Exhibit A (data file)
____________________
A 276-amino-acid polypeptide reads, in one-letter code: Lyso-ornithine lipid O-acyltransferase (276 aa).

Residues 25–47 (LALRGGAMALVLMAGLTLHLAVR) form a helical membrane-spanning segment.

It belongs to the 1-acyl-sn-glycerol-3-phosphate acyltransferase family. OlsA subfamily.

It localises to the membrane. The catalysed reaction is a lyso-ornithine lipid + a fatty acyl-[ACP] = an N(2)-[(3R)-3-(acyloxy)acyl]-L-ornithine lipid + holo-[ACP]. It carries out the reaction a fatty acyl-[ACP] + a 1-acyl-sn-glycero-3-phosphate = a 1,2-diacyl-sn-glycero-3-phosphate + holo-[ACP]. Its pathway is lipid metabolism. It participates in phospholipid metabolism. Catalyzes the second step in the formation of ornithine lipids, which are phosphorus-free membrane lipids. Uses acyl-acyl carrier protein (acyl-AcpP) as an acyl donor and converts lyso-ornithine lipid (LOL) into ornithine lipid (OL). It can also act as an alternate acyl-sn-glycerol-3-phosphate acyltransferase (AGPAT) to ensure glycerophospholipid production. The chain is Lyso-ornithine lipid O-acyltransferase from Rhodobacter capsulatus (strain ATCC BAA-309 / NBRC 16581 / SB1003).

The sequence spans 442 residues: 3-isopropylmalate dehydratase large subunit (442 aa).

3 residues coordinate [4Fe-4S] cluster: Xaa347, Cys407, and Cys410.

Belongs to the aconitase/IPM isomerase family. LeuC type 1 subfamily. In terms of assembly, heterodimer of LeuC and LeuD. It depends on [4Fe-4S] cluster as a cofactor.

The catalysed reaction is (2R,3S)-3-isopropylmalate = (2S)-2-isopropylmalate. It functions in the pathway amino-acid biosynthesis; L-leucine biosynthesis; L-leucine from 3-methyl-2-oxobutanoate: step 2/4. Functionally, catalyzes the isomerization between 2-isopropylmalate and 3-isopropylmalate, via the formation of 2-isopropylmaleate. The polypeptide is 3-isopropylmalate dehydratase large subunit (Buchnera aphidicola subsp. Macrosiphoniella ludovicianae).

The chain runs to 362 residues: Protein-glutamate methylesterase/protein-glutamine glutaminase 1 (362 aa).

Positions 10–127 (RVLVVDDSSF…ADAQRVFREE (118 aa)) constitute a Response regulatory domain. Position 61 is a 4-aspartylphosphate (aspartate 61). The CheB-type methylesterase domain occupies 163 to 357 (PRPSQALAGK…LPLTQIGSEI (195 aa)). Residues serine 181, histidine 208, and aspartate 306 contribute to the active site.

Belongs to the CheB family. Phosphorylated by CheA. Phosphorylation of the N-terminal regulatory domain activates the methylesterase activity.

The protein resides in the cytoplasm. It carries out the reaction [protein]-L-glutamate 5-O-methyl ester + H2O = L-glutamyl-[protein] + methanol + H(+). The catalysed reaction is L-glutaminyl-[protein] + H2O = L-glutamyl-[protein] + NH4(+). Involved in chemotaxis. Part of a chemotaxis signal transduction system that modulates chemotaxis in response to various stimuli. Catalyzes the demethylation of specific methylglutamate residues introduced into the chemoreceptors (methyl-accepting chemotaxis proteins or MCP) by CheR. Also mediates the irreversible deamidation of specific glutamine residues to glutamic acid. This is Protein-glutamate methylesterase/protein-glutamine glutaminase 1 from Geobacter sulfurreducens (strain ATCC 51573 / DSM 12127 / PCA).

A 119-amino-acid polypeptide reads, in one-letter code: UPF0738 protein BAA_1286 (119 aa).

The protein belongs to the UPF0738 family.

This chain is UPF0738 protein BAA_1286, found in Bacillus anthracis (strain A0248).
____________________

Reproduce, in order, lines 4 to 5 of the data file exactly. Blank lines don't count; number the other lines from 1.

It localises to the membrane. The catalysed reaction is a lyso-ornithine lipid + a fatty acyl-[ACP] = an N(2)-[(3R)-3-(acyloxy)acyl]-L-ornithine lipid + holo-[ACP]. It carries out the reaction a fatty acyl-[ACP] + a 1-acyl-sn-glycero-3-phosphate = a 1,2-diacyl-sn-glycero-3-phosphate + holo-[ACP]. Its pathway is lipid metabolism. It participates in phospholipid metabolism. Catalyzes the second step in the formation of ornithine lipids, which are phosphorus-free membrane lipids. Uses acyl-acyl carrier protein (acyl-AcpP) as an acyl donor and converts lyso-ornithine lipid (LOL) into ornithine lipid (OL). It can also act as an alternate acyl-sn-glycerol-3-phosphate acyltransferase (AGPAT) to ensure glycerophospholipid production. The chain is Lyso-ornithine lipid O-acyltransferase from Rhodobacter capsulatus (strain ATCC BAA-309 / NBRC 16581 / SB1003).

The sequence spans 442 residues: 3-isopropylmalate dehydratase large subunit (442 aa).